19. So my daughter is getting married tomorrow. A smaller wedding (98 guests) taking place at his family farm. The groom and his brother own a distillery business on the farm and the wedding will be held outside between the home and the business. The meal will be catered and the boys wil have the wood fired oven going for late night pizzas. Think they can do four or five at a shot. At the last minute she has asked me to provide a 60-70ish pulled pork sliders. So I snuck out of work early today, managed to find five nice pork shoulder “partial bone-in roasts” totalling about 10kg (22 lbs), raced home, rubbed them up, injected with apple juice and loaded up the Akorn. Going to finish them tonight, pulled and pack the meat and get into bed. Tomorrow I need to pick up the slider buns that I ordered, slice the tomatoes and onions, prepare some sauce and away we go! Meat will be rehated in the pizza oven prior to serving. i had done three 8 pound butts before and they were actually a better fit than these five smaller roasts. More photos to follow. Wish me luck!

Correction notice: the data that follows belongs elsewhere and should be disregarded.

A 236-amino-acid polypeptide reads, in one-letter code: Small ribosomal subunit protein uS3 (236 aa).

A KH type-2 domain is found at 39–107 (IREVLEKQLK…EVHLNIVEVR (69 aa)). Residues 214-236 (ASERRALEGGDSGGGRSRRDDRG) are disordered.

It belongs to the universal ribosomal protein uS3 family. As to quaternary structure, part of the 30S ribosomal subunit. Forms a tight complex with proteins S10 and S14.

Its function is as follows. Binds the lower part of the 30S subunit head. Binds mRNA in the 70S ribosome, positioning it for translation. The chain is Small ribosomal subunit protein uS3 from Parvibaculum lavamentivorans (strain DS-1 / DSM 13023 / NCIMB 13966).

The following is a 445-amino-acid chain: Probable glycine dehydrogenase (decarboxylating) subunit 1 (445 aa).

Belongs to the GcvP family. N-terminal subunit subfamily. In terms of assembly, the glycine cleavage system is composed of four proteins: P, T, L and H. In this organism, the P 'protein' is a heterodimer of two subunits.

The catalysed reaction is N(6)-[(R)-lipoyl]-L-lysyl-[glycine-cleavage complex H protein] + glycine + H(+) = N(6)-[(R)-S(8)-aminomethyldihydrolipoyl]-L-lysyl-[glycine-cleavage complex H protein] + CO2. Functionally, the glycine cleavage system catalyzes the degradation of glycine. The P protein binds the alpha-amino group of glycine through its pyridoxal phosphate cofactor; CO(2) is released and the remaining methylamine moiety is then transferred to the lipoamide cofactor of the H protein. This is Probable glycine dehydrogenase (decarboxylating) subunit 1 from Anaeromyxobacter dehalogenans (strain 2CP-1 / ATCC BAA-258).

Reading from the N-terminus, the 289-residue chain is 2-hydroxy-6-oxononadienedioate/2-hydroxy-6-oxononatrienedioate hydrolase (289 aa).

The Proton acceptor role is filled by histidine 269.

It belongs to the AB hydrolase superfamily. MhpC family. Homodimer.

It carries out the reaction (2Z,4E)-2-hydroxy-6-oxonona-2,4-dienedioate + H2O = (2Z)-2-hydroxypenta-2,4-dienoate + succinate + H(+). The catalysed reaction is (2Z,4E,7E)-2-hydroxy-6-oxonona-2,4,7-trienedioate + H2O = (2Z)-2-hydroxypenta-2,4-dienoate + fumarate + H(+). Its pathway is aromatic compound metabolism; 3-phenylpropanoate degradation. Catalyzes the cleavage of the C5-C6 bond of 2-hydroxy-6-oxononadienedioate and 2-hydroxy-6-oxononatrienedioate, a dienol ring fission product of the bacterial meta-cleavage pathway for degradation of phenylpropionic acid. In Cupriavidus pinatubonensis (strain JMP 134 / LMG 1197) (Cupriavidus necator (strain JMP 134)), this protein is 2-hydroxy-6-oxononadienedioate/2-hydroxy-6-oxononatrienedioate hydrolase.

20. I recently added a BBQ Guru PartyQ fan to my Akorn to get my temperature issues under control. I've made bone-in, skin-on Chicken Thighs twice now but they taste way too smoky and bitter. I'm using lump charcoal, put a weber fire starter near the top of the heap and let it flame for a bit, then shut the lid, crack the top vent and set the PartyQ for 350. Once at temp, the thighs go on for about an hour. Am I lighting it correctly, should I use a different temp?. I'm all for a bit of smoke taste but these have way too much